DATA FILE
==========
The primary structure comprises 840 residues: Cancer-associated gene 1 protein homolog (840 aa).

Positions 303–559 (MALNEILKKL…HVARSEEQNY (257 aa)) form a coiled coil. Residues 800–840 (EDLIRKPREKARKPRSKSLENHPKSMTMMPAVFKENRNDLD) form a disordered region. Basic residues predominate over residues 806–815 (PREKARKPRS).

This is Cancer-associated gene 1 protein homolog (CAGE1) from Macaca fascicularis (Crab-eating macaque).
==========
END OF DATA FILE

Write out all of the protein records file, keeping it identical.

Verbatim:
The primary structure comprises 840 residues: Cancer-associated gene 1 protein homolog (840 aa).

Positions 303–559 (MALNEILKKL…HVARSEEQNY (257 aa)) form a coiled coil. Residues 800–840 (EDLIRKPREKARKPRSKSLENHPKSMTMMPAVFKENRNDLD) form a disordered region. Basic residues predominate over residues 806–815 (PREKARKPRS).

This is Cancer-associated gene 1 protein homolog (CAGE1) from Macaca fascicularis (Crab-eating macaque).